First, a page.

Deepwater Horizon oil spill linked to Gulf of Mexico dolphin deaths Animals suffered from adrenal and lung problems that are consistent with exposure to petroleum.
Allie Wilkinson 20 May 2015 Large numbers of dead dolphins began washing ashore in Alabama, Louisiana and Mississippi in 2010.
More than 1,300 bottlenose dolphins have stranded themselves in the northern Gulf of Mexico since early 2010. Research now links this unusual mortality event to the massive Deepwater Horizon oil spill.
The spike in dolphin deaths began shortly before the spill in April 2010, and scientists have struggled to understand whether the two events are related. A study published on 20 May in PLoS ONE finds that many of the dead animals had lung and adrenal-gland lesions that are consistent with exposure to petroleum compounds1.
That led the study's authors to conclude that the Deepwater Horizon spill probably drove the mass deaths. The study builds on a 2011 assessment of live dolphins in Barataria Bay, Louisiana, that revealed widespread adrenal and lung disease and general poor health2. The spill, which began with the explosion of a BP drilling rig, caused heavy and prolonged oiling in the bay.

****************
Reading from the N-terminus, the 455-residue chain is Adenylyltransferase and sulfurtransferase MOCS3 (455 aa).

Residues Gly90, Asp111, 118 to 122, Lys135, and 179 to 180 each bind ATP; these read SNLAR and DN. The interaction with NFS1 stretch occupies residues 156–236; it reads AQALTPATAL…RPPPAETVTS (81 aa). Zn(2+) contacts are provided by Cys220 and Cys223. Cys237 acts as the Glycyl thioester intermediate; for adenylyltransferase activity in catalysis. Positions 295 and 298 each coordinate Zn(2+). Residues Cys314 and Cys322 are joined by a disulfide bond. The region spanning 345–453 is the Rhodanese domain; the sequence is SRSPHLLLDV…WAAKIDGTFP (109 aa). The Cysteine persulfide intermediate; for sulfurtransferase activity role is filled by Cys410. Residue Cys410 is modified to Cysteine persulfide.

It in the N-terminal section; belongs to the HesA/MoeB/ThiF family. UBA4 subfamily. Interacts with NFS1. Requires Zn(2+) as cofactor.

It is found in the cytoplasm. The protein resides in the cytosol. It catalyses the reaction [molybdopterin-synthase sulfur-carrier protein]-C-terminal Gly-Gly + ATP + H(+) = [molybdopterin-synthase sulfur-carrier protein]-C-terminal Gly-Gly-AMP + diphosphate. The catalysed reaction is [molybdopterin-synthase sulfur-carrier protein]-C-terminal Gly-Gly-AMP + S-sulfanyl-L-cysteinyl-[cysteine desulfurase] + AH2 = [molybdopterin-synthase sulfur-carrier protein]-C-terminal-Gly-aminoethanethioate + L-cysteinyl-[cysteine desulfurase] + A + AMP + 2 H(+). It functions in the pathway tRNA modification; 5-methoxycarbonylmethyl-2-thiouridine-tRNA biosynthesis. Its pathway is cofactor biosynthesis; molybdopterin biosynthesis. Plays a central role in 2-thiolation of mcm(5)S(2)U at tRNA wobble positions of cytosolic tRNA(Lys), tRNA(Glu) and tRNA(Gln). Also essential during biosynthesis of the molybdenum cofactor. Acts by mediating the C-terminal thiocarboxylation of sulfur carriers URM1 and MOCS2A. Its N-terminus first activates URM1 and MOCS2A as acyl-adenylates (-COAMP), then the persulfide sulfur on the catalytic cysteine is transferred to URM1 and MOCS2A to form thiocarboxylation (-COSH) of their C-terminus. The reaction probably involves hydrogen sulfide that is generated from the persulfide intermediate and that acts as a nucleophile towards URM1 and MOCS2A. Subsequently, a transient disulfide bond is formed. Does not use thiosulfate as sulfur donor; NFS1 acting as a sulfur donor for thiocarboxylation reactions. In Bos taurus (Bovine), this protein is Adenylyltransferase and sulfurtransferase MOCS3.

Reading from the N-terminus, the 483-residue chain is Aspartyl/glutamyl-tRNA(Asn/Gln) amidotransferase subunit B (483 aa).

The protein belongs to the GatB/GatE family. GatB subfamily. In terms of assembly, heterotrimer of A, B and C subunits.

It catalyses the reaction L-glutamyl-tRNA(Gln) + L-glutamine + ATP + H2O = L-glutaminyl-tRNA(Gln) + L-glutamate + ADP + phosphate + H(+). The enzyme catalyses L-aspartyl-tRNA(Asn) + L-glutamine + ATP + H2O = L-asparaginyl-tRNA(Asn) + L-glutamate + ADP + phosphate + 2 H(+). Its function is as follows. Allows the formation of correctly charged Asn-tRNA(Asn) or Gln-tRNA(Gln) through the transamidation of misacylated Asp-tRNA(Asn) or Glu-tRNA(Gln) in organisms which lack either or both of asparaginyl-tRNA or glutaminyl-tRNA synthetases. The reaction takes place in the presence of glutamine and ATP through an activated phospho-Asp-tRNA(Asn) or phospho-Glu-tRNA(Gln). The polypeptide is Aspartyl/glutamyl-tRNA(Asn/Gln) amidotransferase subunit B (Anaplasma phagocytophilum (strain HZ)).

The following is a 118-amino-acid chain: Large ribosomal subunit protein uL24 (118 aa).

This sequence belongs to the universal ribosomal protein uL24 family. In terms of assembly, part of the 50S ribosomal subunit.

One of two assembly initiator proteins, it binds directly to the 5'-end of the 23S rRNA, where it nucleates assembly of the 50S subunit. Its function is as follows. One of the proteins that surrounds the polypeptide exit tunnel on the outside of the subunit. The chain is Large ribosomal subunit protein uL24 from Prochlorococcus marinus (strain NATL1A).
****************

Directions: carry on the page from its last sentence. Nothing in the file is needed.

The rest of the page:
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Wednesday, March 26, 2014
Deepwater Horizon crude oil impacts the developing hearts of large predatory pelagic fish
Saturday, March 22, 2014
Barge and Ship Collide off Texas City oil leaking into Galveston Bay
SEE UPDATES THROUGHOUT THIS BLOG DOWN BELOW...
Tuesday, March 25, 2014
Galveston Bay Oil Spill and the IKE dike VS Rice dike
Monday, July 5, 2010
B.P. Gulf Oil Spill Tar Balls Hit Texas Beaches Galveston and Bolivar
GALVESTON, Texas, July 5, 2010
Gulf Oil Spill Tar Balls Hit Texas Beaches
State Says Responders Have Recovered About 35 Gallons of Waste Material Tainted by Oil on Beaches
(AP) A top Texas official said Monday that tar balls from the Gulf oil spill have been found on state beaches, marking the first known evidence that gushing crude from the Deepwater Horizon well has now reached all the Gulf states.
Special Section: Disaster in the Gulf
Land Commissioner Jerry Patterson said two crews were removing tar balls found on the Bolivar Peninsula and Galveston Island on Sunday.
"We've said since day one that if and when we have an impact from Deepwater Horizon, it would be in the form of tarballs," Patterson said in a news release. "This shows that our modeling is accurate. Any Texas shores impacted by the Deepwater spill will be cleaned up quickly and BP will be picking up the tab."
The state said responders have recovered about 35 gallons of waste material tainted by the oil from the two sites.
Signs of landfall by oil from the Deepwater Horizon spill had previously only been reported in Louisiana, Mississippi, Alabama and the Florida Panhandle.
The distance between the western-most reach of the spill in Texas and the eastern-most reports of oil in Florida is about 550 miles.
I see right out of the starting gates they are wanting to blame the tankers on bringing this B.P. oil globs to our Texas beaches. so, back to my question (part of this was omitted in the Galveston Daily News comment submission that was published due to comment length limit), BUT WHAT ABOUT Galveston Bay and all it's estuaries ?
Sunday, May 30, 2010
DO WE NEED AN IKE DIKE, OR A B.P. DIKE, OR BOTH